Archive for November, 2012

Marriage – Unrealistic Expectations?

Sir Paul Coleridge was interviewed in the Daily Mail today saying that young people enter marriage with expectations that are unrealistic.  He cites Hallo magazine as setting up idyllic marriage scenarios which people buy into and then get disappointed that life is in fact, not like that.

I’m not sure how true that is.  We can all see that many celebrity marriages end badly and last for less time than it takes to eat the wedding cake.  I don’t think the population is fooled into believing that marriage is a bed of roses, just like we know when we watch Downton Abbey that life isn’t like that.  No-one who comes to our groups has had unrealistic expectations of love and romance.  They have tried hard to make their marriages work and often have had no voice in the decision to end it.  We may as a society like looking at glossy pictures of fairy tale weddings.  It is a form of escapism not a method of learning what marriage looks like.  Sir Paul Coleridge I feel, needs to give people some credit. 

Doubting the Christian Grey effect on Divorce

A curious article appeared last week in The Mirror: http://bit.ly/SVGdyk which said that a woman was divorcing her husband because he refused her demands for raunchy sex.  The article went on to say that more women are divorcing their men because of the Christian Grey effect.  I find that really hard to believe.  I see hundreds of men and women going through divorce and have heard many reasons given for leaving a marriage, or being left, but never this.  Was the newspaper, taking the divorce petition out of context perhaps or exaggerating some small reference to lack of sex to sell newspapers? Christian Grey seems to have captured the imagination in more ways than one, but let’s not let it invade the divorce courts too. 

Do Women Work harder when they anticipate divorce?

There is an article published today http://bit.ly/TZqrmV about women who anticipate divorce, working longer hours. In this economic climate, divorce is an added stress on the household budget, even more so than normally.  

Women who historically have not been the primary earner feel in those circumstances that they are going to be considerably worse off once they are separated.  In a bid for some financial independence and autonomy, they may be driven to increase their workload.  In a country where jobs are contracting rather than expanding, it seems unlikely that this would be easy, but if this research is correct, then it is another indicator, if ever we needed one, that divorce impacts all aspects of our lives. 

Are women still struggling after divorce?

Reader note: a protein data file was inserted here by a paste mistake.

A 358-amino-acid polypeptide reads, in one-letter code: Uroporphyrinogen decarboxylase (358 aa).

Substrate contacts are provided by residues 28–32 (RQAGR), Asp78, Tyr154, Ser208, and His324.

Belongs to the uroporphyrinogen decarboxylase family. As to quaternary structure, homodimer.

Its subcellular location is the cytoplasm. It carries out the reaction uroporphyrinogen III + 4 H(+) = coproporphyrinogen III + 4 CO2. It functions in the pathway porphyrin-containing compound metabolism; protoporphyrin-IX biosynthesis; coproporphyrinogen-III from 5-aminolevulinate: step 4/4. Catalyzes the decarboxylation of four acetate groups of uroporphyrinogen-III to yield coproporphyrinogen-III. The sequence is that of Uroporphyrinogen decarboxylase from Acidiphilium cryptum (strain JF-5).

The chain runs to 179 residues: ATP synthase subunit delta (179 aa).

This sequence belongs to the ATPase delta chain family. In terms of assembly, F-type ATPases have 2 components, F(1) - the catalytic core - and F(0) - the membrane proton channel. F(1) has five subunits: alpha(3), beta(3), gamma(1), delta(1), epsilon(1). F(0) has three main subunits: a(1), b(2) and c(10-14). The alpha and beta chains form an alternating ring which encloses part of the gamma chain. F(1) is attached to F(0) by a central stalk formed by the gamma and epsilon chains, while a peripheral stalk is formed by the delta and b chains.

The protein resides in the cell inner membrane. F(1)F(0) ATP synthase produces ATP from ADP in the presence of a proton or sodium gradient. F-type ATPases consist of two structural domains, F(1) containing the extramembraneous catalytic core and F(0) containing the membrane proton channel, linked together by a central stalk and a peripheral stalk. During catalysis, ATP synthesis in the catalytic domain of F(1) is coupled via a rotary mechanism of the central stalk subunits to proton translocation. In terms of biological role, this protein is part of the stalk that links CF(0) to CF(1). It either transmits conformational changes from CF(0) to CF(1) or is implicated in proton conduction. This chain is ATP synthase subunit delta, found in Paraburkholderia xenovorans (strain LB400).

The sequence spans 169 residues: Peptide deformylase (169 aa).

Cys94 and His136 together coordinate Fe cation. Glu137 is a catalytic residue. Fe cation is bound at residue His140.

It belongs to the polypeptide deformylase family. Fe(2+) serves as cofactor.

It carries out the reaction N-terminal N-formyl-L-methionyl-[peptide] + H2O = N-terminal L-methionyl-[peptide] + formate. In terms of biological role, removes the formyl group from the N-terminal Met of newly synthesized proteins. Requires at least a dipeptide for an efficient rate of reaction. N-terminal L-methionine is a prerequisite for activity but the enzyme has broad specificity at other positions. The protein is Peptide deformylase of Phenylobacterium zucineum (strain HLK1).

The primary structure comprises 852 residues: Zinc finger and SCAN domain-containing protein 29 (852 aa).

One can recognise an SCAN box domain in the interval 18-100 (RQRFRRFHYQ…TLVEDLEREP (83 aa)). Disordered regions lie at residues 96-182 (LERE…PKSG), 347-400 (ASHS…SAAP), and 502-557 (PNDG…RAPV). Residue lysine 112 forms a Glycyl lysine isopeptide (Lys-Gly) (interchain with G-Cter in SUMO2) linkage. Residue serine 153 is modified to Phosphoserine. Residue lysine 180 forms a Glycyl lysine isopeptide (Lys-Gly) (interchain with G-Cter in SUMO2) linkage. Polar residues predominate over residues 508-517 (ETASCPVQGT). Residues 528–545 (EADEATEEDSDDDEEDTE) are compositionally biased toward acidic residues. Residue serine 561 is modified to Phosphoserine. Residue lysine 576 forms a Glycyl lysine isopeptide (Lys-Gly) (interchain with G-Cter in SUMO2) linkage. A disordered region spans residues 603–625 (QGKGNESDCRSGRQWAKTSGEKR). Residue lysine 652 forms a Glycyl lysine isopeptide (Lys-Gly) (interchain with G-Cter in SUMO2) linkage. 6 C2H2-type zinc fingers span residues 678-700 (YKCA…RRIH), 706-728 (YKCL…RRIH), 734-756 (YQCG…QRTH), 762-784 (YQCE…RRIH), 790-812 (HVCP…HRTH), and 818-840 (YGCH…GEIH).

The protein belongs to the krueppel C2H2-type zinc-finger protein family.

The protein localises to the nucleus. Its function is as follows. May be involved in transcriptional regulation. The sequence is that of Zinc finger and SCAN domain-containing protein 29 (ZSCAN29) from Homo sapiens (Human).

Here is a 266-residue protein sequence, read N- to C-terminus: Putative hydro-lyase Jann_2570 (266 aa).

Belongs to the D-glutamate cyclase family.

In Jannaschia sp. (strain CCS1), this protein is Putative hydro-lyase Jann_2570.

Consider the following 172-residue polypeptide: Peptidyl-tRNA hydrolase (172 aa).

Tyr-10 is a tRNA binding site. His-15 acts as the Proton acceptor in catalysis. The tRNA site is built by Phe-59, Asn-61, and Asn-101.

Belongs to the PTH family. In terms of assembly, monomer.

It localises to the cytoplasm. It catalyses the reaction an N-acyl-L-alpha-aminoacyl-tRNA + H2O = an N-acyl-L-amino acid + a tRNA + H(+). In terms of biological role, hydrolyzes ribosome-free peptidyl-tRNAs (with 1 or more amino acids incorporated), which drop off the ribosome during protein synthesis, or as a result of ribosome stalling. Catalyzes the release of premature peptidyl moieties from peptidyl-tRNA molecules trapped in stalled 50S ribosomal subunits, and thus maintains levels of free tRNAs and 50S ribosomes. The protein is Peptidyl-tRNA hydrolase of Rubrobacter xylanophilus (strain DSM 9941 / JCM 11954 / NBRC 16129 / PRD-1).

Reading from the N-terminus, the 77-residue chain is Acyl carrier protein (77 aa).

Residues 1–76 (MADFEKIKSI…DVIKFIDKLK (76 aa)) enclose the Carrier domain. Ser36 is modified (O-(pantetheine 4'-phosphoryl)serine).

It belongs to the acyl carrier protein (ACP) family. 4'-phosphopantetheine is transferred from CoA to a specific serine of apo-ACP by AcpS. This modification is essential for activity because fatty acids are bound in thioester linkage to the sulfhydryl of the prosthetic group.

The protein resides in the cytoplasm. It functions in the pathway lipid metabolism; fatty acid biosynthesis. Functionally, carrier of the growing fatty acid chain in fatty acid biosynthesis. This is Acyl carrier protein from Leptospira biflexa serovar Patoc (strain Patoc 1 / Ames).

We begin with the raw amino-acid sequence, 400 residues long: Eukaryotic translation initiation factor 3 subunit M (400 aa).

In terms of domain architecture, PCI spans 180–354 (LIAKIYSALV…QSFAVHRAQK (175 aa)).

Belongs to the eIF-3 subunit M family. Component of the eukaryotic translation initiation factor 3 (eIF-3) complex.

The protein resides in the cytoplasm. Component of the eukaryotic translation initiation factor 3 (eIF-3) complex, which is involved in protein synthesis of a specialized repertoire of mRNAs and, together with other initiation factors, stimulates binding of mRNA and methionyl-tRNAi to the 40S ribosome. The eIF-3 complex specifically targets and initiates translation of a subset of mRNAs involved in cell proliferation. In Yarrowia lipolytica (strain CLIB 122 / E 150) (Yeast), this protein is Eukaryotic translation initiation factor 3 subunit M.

There is an article in the Telegraph http://bit.ly/YOJuSW  about women relying on joint savings on retirement.  This has an impact when people divorce after a very long marriage.   One of the most stressful things for women is going into the next phase of their lives financially unprepared. Women who find themselves single having spent 30 years or so in a marriage, have not historically, prepared themselves for retirement.  They have assumed (all evidence seeming to corroborate that assumption) that having been around for the long haul of spending most of their adult lives with their partner, that they could retire together and depend on joint savings.  Joint savings, meaning, savings that the bigger bread winner contributed more to.  Women may have been the homemaker, brought up the children and whatever work they did part time or otherwise, paid less.  Without the complication of divorce, joint savings could be depended on and retirement was faced together.  On divorce, women come face to face with the financial worry that the savings they thought they could rely on now have to be fought for.  There are no winners.  Women feel anxious about how they will manage and men feel that they have done all the saving and earned the money and are reluctant to share it. A lose lose. 

A friend in need is a friend in deed. What role do friends play in divorce?

It is natural to think that those you thought were closest to you would jump to the occasion and provide all the comfort and security needed.  However, friends who you might have been on numerous holidays with as families or as a couple, or friends that you spent nights in the pub with, or Saturday nights having dinner with sometimes seem to disappear.  That feeling of taking for granted some very basic elements of security get whipped away at the same time as your relationship.  It is incredibly painful to know that your friends are now inviting your ex and not you, and have perhaps ‘coupled up’ with your ex and his or her new partner instead of staying loyal to you.  There are also friends for whom you are suddenly not the draw that you were before, no longer invited because you are not part of a couple.

Then there are the friends who are real friends, but who you feel you are burdening with the looped tape of your divorce.  You, of course, need to talk endlessly about your feelings and what your ex has done and continues to do, but your fear is that the friendship can’t sustain it.

There are also the friends who don’t really understand and say, ‘it’s time to move on, you should be over it by now, nobody liked him/her anyway.  None of those things, although meant well are at all helpful.

With separation come all sorts of changes and losses.  Friendships are one of those.  Lifestyle changes with divorce and so do friends.  Don’t be surprised, be ready and think of it as a way of meeting new people more in keeping with your new life who will grow with you through it.  They will be more relevant and fit better.  There is a loss inevitably, but there is also a gain.